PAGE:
Tags: Gun Control | hunting | Minnesota | invasive species

Hunting in Minnesota: 3 Invasive Species to Minnesota and Its Rules for Hunting Them

By    |   Thursday, 28 May 2015 12:15 PM

Minnesota hunters are likely to encounter some nongame/invasive species as they make their trek through the woods. Though these three species listed here are considered invasive, the state does not actually have regulations or policies in place to curb their population with hunting. Until the state government makes further clarification, attempts to take invasive species should be cleared with the Department of Natural Resources.
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  1. Eurasian Swine - Eurasian swine do not have a fully developed population in Minnesota, but neighboring states, including Wisconsin, have had issues with swine. The Minnesota DNR considers the species to be invasive on the early detection list. With that in mind, anyone who encounters this animal is encouraged to contact a conservation officer with the GPS coordinates of the animal and collect as much data as possible about the siting, including photographs if that option is available. Hunting is not regulated or addressed by state law at this time.
  2. Mute Swan - Mute swans are considered very aggressive and dangerous animals to encounter. These swans were brought to the United States in the late 1800s and early 1900s as a means to decorate estates and parks. But when a pair was released, the population began to boom, having a negative impact on the vegetation that native species rely on to survive. Waterfowl hunters are likely to encounter these swans, as they like to live on lakes and wetlands. The species is considered a regulated species by the DNR, which means that a permit is required to take or dispose of a swan.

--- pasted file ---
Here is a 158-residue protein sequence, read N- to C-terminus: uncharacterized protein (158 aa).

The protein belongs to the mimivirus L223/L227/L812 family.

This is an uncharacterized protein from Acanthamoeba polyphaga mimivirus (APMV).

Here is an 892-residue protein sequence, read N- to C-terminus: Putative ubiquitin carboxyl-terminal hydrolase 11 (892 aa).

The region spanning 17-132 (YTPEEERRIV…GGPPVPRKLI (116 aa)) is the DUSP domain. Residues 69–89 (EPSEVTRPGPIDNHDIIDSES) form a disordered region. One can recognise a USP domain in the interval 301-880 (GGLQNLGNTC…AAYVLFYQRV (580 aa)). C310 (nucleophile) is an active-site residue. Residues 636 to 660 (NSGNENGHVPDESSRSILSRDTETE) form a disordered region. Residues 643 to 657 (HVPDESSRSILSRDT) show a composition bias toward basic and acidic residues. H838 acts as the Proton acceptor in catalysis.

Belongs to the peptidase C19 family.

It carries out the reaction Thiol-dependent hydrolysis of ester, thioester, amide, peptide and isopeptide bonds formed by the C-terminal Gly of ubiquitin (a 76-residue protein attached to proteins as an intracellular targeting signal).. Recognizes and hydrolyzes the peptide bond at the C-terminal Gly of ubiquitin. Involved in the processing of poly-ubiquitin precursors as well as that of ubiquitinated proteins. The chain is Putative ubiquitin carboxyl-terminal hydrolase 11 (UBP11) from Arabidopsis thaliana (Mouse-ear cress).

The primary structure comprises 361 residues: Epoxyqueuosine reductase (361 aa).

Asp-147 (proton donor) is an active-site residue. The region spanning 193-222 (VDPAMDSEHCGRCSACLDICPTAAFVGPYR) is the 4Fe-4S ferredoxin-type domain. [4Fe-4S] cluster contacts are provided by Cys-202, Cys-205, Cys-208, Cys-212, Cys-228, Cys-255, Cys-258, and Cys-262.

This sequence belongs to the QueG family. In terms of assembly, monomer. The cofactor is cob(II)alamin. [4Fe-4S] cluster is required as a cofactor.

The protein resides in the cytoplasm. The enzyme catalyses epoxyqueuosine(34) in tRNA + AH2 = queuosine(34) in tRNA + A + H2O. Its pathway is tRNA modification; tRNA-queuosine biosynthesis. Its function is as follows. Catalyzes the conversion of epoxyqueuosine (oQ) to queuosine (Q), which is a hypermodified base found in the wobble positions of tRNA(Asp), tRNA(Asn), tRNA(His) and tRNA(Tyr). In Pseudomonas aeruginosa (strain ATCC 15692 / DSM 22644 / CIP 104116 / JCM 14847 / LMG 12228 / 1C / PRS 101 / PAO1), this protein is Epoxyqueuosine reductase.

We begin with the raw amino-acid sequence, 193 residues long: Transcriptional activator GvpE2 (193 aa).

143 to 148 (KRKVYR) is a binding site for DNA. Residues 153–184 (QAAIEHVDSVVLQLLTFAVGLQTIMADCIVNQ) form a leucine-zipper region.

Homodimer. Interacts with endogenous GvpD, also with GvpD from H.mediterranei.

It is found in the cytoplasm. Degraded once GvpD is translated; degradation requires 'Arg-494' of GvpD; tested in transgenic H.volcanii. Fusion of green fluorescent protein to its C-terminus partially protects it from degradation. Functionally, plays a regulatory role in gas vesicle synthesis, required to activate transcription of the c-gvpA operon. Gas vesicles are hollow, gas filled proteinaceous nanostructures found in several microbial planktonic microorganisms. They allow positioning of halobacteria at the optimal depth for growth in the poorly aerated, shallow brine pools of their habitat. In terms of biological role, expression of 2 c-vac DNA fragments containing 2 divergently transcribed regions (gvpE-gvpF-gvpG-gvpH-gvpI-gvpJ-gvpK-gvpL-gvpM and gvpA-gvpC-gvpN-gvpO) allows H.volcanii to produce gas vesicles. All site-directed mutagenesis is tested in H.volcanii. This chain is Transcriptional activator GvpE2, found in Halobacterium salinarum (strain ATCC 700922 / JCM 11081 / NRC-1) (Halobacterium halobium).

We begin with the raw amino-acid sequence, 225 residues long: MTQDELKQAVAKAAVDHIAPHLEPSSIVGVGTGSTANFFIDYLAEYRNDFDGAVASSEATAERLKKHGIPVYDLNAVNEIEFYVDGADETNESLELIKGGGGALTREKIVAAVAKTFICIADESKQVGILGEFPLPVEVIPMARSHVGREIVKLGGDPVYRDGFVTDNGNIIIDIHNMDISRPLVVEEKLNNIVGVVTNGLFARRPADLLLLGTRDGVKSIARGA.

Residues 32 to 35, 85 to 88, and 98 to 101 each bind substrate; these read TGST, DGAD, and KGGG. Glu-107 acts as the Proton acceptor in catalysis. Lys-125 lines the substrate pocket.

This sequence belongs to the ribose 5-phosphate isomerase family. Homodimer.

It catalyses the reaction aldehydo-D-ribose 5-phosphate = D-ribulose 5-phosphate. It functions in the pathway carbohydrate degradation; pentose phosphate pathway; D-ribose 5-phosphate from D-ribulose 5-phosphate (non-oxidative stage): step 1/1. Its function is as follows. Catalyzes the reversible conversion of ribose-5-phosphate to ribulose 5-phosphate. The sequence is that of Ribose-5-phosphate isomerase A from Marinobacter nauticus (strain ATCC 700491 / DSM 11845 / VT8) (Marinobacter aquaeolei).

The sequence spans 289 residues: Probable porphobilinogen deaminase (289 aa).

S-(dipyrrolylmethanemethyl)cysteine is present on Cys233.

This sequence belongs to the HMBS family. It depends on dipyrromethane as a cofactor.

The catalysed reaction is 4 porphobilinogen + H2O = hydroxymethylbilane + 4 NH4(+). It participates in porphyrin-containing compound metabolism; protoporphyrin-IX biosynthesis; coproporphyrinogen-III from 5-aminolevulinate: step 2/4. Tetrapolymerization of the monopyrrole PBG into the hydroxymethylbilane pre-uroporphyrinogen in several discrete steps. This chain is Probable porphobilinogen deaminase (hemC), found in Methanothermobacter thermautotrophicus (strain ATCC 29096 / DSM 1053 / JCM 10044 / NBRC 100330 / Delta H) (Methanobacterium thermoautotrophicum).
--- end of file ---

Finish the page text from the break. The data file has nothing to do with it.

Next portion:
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  4. European Starling - The European Starling was first introduced in New York as a decorative bird for Central Park. As a result, the population soon began to flourish. Minnesota has declared the species an unregulated, non-native species in the state as they are already widely distributed. Their ability to reproduce and fly enables the starling to reproduce in a vast area. Hunting of the species is not regulated by the DNR. Efforts to control the bird population include modifying birdhouses to have smaller holes and limiting the type of feed provided in bird feeders.
This article is for information only. Please check current regulations before hunting.

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Minnesota hunters are likely to encounter some nongame/invasive species as they make their trek through the woods.
hunting, Minnesota, invasive species
Thursday, 28 May 2015 12:15 PM
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